Non verbal signs, Melodrama, LUCPresentation Transcript
Music, Excess & MelodramaNonverbal signs and audience response
Words vs Images (Embodied)
Melodrama IS CHC“…melodrama is a peculiarly democratic and Americanform that seeks dramatic revelation of moral andemotional truths through a dialectic of pathos and action.It is the foundation of the classical Hollywood move.” Linda Williams, “Melodrama Revised”
What is CHC?Classical Hollywood Cinema (CHC) is defined bycontinuity editing with goals of— Clarity—spatial, temporal and narrative Identification (star system and emotional pathos) Conflict (misrecognition leads to clarity, authority) Spectacle (impressive to look at/listen to)
Melodramatic Mode How does cinema get the audience to feel?Williams: “cinematic effects…operate in the service ofmelodramatic affects”—a “dialectic of pathos & action.”Effects:Mise-en-scene, music, close-ups, low angles, wide angles,Editing for “too late” and “in the nick of time.”Affects:Loneliness, suffering, injustice/justice, empathy, pathos,suspenseAudience knows more than the victim & may identify with manycharacters. The King’s Speech
Spielburg’s Close-Ups Kevin B. Lee’s film essay—the Spielburg face.
Is it OK to cry at a film? “the surprising power of identifying with victimhood” What happens when we identify with Stella Dallas, standing in the rain outside of her daughter’s wedding? Can we both identify with her sadness and feel some critical anger as well? Is Stella feeling both things? “unlike tragedy…rather than raging against a fate that the audience has learned to accept, the female hero often accepts a fate that the audience at least partially questions” (Williams 47)
Progressive or Regressive Emotions? Audience is not naively identifying only with emotion. (Well, maybe on the Hannity show…) Melodrama is “a complex negotiation between emotion and thought.” (Williams 49) Do not mistake melodrama for “failed tragedy or inadequate realism” (Williams 50) Look for moments of narrative or cinematic contradiction— where truth shines through the character’s (or American culture’s) belief that it is the “locus of innocence and virtue” (and, of course--power)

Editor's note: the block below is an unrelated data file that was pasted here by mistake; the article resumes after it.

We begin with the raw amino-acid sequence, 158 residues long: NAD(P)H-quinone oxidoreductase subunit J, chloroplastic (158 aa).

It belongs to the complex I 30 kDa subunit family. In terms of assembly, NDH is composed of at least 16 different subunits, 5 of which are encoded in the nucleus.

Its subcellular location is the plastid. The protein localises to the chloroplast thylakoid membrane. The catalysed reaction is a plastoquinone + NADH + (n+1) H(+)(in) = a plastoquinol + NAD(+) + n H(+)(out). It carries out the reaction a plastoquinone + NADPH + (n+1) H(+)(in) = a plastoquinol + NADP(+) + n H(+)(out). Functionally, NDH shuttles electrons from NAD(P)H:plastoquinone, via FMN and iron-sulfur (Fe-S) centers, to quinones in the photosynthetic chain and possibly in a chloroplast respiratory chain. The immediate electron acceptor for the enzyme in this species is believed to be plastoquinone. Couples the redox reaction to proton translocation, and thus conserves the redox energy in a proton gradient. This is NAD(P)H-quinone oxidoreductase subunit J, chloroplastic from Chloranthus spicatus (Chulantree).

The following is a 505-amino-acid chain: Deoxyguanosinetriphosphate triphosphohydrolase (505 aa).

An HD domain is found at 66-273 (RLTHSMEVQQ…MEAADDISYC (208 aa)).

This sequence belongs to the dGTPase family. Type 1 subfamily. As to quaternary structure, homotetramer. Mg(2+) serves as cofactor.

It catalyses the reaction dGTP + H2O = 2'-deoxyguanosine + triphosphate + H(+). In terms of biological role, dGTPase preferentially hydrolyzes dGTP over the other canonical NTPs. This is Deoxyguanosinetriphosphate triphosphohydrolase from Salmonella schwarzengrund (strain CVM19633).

Limits of representation musical loss and return Melodramatic music (often) delivers an opening base (or tonic) in original key, then digressions and a final return (with musical teases) to the opening key. In CHC music proves that “virtue and truth can be achieved in ..individual heroic acts rather than, as Eisenstein wanted, in revolution and change. Sergei Eisenstein’s Odessa Steps sequence Spielburg’s Schindler’s Bach or Mozart?
“All Art constantly aspires to the condition of music.” Walter Pater Film music and utopia: “Music extends an impression of perfection and integrity in an otherwise imperfect, unintegrated world.” Flinn, p. 9 Meanings for music go back to Plato (music=social unrest), St. Augustine (rhythm=spiritual completion). Because music has no system of signification, it is both praised and seen as threatening—excessive in meaning. Musicals create utopic/dystopic spaces—Wizard of Oz, Glee
Female body and Fabric “ The magic that Loie Fuller creates, with instinct, with exaggeration, the contraction of skirt or wing, instituting a place. The enchantress creates the ambience, draws it out of herself and goes into it, in the palpitating silence of crepe de chine.” Mallarme played in French with similarities between the sound of words soi (herself) and soie (silk). Stephane Mallarme (1893)
Embodied difference— dance=public persona The Cakewalk—Parodic dance ofwhiteys and/oradapted fromSeminole Indians.First public dancewithout makeup forblack women andmen
How to get womeninto the cinema?Puffed Sleeves by Adrian inLetty Lynton (1932) Macy’s sold 500,000 copies in their“Cinema Shop”Did they really…?
1950sGet me out of those ruffles! Gamineinnocence ?Stick me in thesuburbs…